By Sherry Posnick-Goodwin
The Education Code plainly states that teachers have the right to determine a student’s final grade. And that right was upheld recently when a Superior Court Judge ruled that administrators violated the law by changing the final grades of 89 students attending Central Valley High School in Ceres last year.
The grade changes were made months after teachers had submitted the grades and without the teachers’ consent.
Judge William A. Mayhew ruled in favor of the Ceres Unified Teachers Association (CUTA) and ordered the Ceres Unified School District to rescind its policy of changing final grades based on a standardized test scores or AP test results. The district was ordered to halt any further changes to students’ grades and to restore the final grades issued by teachers at Central Valley High School during the 2007-08 school year.
Changing grades based on test scores was adopted by the district as an “incentive” for students to try harder on tests. Grades were made higher — often increasing by as much as one letter — and never lowered. In some cases this meant the difference between passing a course with a D and failing with an F. In some instances it allowed athletes to continue playing sports, since the district only allows one F for those who play team sports.
Teachers learned that the new grading policy would be initiated when they were informed by their principal that he was sending a proposal to be approved by the superintendent. Teachers were then asked whether they wanted the policy to apply to one semester’s grade or to both. They were sent a consent form asking whether they would prefer to have clerical staff make changes to grades or change grades themselves. There was no option on the form to decline.
English teacher Susan Engstrom and social studies teacher Marilyn Wood refused to vote on whether the policy should be for one or two semesters — and also refused to sign the form — on the basis that the policy was illegal, based on Education Code section 49066, which states: “When grades are given for any course of instruction taught in a school district, the grade given to each pupil shall be the grade determined by the teacher of the course and the determination of the pupil’s grade by the teacher, in the absence of clerical or mechanical mistake, fraud, bad faith, or incompetency, shall be final.”
The two CUTA members were ordered to meet with administrators and accused of insubordination and unprofessional conduct. Letters of reprimand were placed in their personnel files. But they refused to back down.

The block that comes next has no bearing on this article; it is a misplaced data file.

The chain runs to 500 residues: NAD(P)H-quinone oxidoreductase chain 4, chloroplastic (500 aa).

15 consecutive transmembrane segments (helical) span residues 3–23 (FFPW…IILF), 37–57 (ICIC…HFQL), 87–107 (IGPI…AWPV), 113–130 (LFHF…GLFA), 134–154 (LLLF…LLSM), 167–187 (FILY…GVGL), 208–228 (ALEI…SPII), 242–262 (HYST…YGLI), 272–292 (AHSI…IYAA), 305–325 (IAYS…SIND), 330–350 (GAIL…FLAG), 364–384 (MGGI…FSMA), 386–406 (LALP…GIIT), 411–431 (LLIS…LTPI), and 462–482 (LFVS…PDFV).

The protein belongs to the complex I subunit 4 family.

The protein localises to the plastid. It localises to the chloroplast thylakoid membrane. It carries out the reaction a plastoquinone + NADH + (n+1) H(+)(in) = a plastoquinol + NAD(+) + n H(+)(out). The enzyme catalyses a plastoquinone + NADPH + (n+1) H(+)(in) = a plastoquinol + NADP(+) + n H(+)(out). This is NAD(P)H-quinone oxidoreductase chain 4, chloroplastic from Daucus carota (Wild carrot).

“The legal aspects were pretty black and white,” explains Engstrom. “And the law was created to prevent situations like this.”
But she objected for ethical reasons, too. She was afraid her students, many of whom are “at risk,” would not work as hard.
“I think it sent the wrong message to kids,” says Engstrom, who has been teaching for more than 20 years and is National Board certified. “The American work ethic is that we work toward a goal. This policy told students they could do nothing in class, and that if they passed the test they would pass the class. It reinforced the Lotto mentality: You can get a good grade on the test; you’ve hit the Lotto and you don’t have to do anything for the rest of the year. This policy didn’t take adolescent development into account.”
“I had a lot of sleepless nights,” admits Wood. “It’s not easy to go against what your superiors tell you to do. It goes against my nature. But I knew we were doing the right thing.”
Warnings were sent to district officials by CTA attorney Thomas Driscoll warning that the grade-changing policy was in violation of the Education Code and demanding that the district cease and desist from harassment of teachers who declined to implement the policy. In October 2008, both teachers became aware that some of their grades had been changed anyway — affecting a total of 89 students — so CTA legal staff filed a lawsuit on their behalf.
The judge concluded that test scores were not an “additional factor” in determining students’ grades but an actual revision of the grade — occurring four months after the end of the school year.
“I’m very pleased with the judge’s decision,” says Engstrom. “It was fair. Now kids will be sent the right message that they need to work toward a goal and that they have to come in every day and do a good job — not just do well on a test.”
“The judge made the decision that I knew would be made,” says Wood. “From reading the law, it became very clear that it was the only decision that could be made.”
The judge’s decision will have implications for students. Some may find that a lower grade could jeopardize college acceptance. Others who thought they had enough credits to graduate and did not attend summer school may find themselves without a diploma.
At this time, it is unknown whether the district will appeal the ruling.